The remainder of this paper is organized as follows. Section 2 describes the feature extraction algorithm for human detection, i.e., three types of CS-LBP from saliency texture map and three wavelet subimages. Section 3 introduces our human verification method using a cascade of RFs. Section 4 presents an experimental evaluation of the accuracy and applicability of our proposed human detection method. Section 5 presents our conclusions and discusses the scope for future work.


Human Representation Using CS-LBP Descriptors

In a standing position, the human body can be distinguished from other objects based on the following characteristics:8 (1) humans have strong vertical edges along the boundaries of the body; (2) the spatial structure of the human body has bilateral symmetry; (3) clothing textures are different from nature textures. Therefore texture is the most pertinent feature for identifying a human body.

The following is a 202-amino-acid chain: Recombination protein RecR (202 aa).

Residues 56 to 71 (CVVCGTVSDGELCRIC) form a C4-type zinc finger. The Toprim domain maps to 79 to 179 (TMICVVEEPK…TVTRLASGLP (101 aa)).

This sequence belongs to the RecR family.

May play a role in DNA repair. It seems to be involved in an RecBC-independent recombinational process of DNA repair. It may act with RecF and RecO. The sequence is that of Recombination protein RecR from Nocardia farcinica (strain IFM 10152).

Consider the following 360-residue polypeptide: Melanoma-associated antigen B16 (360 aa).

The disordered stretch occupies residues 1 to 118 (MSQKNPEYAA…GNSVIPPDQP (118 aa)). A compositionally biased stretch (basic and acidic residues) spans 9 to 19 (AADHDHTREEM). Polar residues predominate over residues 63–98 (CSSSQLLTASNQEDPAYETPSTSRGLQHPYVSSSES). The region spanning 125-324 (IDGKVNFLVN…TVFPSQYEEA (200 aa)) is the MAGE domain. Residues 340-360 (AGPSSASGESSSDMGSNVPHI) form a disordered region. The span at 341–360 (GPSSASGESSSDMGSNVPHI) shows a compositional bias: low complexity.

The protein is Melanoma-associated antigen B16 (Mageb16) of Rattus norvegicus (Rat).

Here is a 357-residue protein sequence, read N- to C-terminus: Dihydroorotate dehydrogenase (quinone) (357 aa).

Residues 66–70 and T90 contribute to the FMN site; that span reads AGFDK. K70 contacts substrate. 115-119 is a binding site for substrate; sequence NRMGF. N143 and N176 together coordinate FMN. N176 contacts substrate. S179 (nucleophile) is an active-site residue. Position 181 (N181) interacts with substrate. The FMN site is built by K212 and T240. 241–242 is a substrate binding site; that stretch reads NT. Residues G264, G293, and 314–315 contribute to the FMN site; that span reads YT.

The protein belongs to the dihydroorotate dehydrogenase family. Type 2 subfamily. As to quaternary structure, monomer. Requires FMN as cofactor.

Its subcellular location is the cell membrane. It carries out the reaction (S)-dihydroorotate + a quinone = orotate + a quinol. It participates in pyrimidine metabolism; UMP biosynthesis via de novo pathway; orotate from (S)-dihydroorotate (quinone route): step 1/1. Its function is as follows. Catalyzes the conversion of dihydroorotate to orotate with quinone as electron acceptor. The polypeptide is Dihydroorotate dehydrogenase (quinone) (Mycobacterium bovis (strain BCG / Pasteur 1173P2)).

HOG and LBP have been used successfully in many human detection studies8,9 to improve the detection accuracy. However, a common problem with these feature descriptors is their high-dimensional feature space. Therefore, to consider the characteristics of human body and reduce the computation time, we extract the center-symmetric LBP (CS-LBP), which results in a smaller dimension with a similar performance to LBP and HOG using a saliency texture map and wavelet transformed subimages.


Center-Symmetric LBP